After moving and getting sick and maybe a bit of procrastination, I’m back with another MISS review. Since this is the only one I’ll be doing for black history month, I figured I’d choose a movie with lots of black actors. Well, technically the Primer review came out on the first, but that movie had no black people in it. Huh. Anyway, I chose a movie that barely has any non-black characters to compensate. Let’s watch The Color Purple.
Stuff I know about this movie beforehand:
-This is Whoopi Goldberg’s first movie
That’s basically it. The credits have a few more familiar names like Danny Glover (should I put Lethal Weapon on my MISS list?), Quincy Jones, Oprah and- oh hey, Steven Spielberg? He’s on this list a few times. Alright, see y’all under the cut.
The movie opens with a young girl who looks enough like Whoopi Goldberg that I had to briefly stop and look up when it was filmed to see if she was really that young. Nope, just a lookalike actress. Good job, casting department. Anyway, the opening narration is gold. A lot of the individual lines in this movie are very well-crafted, which makes me want to read the book this is based on. That list of books to read is enormous, though, so let’s keep going with the movie.
Celie Johnson is only fourteen years old but she already has had two children, both by her father. Screaming childbirth and a dramatic rape backstory, in the first five minutes of the film? Move over, Up, this movie has you beat for depressing openings. The way Celie narrates, everything seems so matter-of-fact. In her mind, this kind of awful stuff is just the way of life and I want to pluck her out of this horrible life and put her in a safe place. The worst thing in Celie’s eyes are that both of her kids have been given away, to the point where whenever she sees a baby in town she wonders if it might actually be her own.
Celie has a younger sister named Nettie who is apparently super hot to the ephebophilic creeps in town. One of them, the constantly staring Danny Glover character who is simply named Mister, goes to Celie and Nettie’s father to ask for Nettie’s hand in marriage. Celie is given away instead because she’s older, even if “she’s ugly and she ain’t fresh. She’s spoiled, twice.” Damn, abusive dad, why do you have to be such a jerk? I mean, it’s not her fault that you’ve been raping her Lord knows how long.
So marriage to Mister is pretty awful. Celie is taking care of kids barely any younger than she is and Mister is always slapping and raping and yelling and generally being unpleasant. Danny Glover plays a good foreboding villain. Nettie comes to stay because their dad is still a creepy daughter-rapist and the sisters get some great bonding in. This is some Fox and the Hound business because they carve their friendship into trees and I just know they will be brutally torn apart. They know it too, apparently, because they have a neat sequence of learning to read and write so they can always communicate.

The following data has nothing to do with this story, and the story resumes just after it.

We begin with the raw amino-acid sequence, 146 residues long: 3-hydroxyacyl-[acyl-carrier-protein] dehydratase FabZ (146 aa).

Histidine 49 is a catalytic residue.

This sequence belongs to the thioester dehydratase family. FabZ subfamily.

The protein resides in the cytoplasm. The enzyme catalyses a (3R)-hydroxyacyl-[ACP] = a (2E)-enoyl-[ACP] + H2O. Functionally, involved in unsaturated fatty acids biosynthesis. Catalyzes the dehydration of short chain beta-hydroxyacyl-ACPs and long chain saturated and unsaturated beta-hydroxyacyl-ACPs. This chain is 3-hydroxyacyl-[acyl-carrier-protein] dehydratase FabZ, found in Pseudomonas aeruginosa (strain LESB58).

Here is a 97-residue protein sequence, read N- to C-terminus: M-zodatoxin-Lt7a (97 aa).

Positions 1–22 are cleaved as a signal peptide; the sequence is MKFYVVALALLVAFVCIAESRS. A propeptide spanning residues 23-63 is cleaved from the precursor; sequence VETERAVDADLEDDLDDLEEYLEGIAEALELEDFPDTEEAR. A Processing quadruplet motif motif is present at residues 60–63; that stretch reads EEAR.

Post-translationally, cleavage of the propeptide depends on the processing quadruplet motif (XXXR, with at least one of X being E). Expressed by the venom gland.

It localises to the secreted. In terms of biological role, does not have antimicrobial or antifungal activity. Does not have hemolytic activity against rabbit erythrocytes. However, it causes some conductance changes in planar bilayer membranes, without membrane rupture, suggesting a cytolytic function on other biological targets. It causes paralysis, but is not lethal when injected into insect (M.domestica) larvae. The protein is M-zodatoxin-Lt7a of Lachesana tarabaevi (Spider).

My favorite exchange in the film is here, as well. Nettie thinks Celie is being too passive with all the awful stuff happening to her. “You gotta fight,” she says, to which Celie replies “I don’t know how to fight. All I know’s how to stay alive.” That right there is Celie’s character in a nutshell. Unfortunately, when she does give Mister a bit of a fight, he tears the sisters apart and makes Nettie leave. From then on, Mister is always friendly with the mailman and intercepting letters so that the sisters can’t communicate.
Time skip! The kid who looked like Whoopi is now Whoopi and Mister’s oldest son is now hot. His name is Harpo and he gets married to Oprah. Nice bit of sdrawkcabing, casting department. You guys are on point for this movie. There’s some weird family drama where Mister tells Harpo to beat his wife but since this is “fat Oprah” era she beats his ass instead. Oprah, who we should call by her character name Sophia, keeps having kids and fighting with her husband until they end up splitting up.
Enter Shug Avery, a jazz singer who used to date Mister and apparently still intimidates him. She’s sick and ornery and Mister almost burns down the house trying to cook her food so Celie tries instead. The two women bond and Mister’s dad, some light-skinned Cab Calloway-looking dude, is trying to tell Mister that Shug is trouble. It seems like Mister has as much trouble standing up to Shug or his dad as Celie does standing up to him, which gives Mister some much needed character depth. It doesn’t excuse his douchiness, but now we kind of see why Mister likes to take what control he can.
Meanwhile, Harpo has been building this speakeasy-type place where Shug can sing all sexy-like. All the dudes in the place go Tex Avery over this sexy lady but she seems to only have eyes for Celie. Is this gonna be a lesbians movie? Unfortunately, no, but it’s really straddling the line and I have the feeling that Celie and Shug would’ve become romantically entwined had this movie not been made thirty years ago. Or maybe in the book, which is one more reason to add it to my list. Celie and Shug have this beautiful conversation about how Mister is a big jerk and Celie deserves love because she’s beautiful and I can’t handle how cute it all is. After that, Shug is like honey and Celie’s like a bee.